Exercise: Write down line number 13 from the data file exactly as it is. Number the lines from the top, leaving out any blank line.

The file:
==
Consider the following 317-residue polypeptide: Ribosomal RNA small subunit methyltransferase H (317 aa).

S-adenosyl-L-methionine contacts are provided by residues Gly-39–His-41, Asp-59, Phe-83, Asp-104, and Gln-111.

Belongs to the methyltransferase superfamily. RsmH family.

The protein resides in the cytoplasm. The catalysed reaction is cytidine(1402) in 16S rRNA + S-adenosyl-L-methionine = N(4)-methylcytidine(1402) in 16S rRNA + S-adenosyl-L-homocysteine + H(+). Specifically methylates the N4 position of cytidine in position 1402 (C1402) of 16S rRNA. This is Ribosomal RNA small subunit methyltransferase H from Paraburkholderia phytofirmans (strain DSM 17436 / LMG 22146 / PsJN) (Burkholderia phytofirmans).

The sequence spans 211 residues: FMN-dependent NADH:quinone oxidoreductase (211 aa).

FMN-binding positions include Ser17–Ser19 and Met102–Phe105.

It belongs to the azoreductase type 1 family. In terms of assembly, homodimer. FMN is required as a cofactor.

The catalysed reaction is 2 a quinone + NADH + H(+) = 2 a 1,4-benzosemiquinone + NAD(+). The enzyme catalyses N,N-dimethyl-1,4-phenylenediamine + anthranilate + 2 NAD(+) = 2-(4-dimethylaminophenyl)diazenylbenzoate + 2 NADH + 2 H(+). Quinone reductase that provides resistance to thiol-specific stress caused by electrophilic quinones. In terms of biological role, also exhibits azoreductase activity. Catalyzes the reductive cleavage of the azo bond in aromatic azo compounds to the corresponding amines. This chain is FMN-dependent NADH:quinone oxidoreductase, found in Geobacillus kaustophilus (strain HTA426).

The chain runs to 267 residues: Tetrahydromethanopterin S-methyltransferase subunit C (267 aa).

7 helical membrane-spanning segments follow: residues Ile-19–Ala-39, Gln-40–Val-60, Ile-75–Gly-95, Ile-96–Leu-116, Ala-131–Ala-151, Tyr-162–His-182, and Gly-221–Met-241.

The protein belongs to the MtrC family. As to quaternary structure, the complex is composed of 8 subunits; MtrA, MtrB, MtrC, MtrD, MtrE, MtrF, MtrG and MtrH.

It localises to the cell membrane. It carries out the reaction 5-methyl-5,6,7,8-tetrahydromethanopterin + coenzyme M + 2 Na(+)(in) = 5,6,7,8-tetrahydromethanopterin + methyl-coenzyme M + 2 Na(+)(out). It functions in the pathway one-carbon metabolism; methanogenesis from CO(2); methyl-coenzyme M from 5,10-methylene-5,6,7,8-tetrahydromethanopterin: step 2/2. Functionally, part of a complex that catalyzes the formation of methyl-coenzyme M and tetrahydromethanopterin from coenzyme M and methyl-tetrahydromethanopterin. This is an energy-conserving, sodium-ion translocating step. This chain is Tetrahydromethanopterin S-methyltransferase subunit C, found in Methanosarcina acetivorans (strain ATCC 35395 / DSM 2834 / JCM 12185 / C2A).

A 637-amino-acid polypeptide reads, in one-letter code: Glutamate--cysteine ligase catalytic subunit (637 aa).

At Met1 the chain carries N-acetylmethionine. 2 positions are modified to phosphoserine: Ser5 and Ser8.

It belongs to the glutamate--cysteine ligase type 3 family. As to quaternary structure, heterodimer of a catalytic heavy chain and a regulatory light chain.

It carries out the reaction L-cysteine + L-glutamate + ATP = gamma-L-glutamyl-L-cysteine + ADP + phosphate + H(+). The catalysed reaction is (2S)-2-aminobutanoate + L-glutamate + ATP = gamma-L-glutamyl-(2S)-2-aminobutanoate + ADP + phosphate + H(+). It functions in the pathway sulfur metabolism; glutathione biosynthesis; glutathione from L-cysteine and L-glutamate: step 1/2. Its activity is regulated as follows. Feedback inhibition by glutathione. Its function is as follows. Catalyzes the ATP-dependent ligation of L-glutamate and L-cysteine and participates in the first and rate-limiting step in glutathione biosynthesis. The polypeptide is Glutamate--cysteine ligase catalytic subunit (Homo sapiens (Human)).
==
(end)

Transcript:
A 637-amino-acid polypeptide reads, in one-letter code: Glutamate--cysteine ligase catalytic subunit (637 aa).